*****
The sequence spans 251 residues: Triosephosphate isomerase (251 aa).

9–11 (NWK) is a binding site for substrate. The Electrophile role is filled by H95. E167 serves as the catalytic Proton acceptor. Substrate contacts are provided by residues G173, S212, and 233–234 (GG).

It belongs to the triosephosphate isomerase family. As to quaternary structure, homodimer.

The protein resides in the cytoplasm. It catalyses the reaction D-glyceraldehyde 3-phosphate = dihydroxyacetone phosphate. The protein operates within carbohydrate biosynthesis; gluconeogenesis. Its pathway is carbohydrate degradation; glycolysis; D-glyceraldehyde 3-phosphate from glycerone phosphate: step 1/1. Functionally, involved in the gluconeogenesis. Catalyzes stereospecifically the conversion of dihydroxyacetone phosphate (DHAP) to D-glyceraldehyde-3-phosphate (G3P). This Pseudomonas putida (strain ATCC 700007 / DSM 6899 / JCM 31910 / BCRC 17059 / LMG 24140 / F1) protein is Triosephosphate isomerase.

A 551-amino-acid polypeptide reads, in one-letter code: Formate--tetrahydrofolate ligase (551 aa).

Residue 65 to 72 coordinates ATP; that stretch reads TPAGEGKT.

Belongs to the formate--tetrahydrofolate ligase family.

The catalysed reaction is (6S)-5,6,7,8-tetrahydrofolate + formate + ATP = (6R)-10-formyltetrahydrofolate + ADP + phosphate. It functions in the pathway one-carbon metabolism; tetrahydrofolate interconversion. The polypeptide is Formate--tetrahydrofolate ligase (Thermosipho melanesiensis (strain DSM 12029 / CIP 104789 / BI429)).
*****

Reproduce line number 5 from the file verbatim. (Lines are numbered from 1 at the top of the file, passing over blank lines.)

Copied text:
A 551-amino-acid polypeptide reads, in one-letter code: Formate--tetrahydrofolate ligase (551 aa).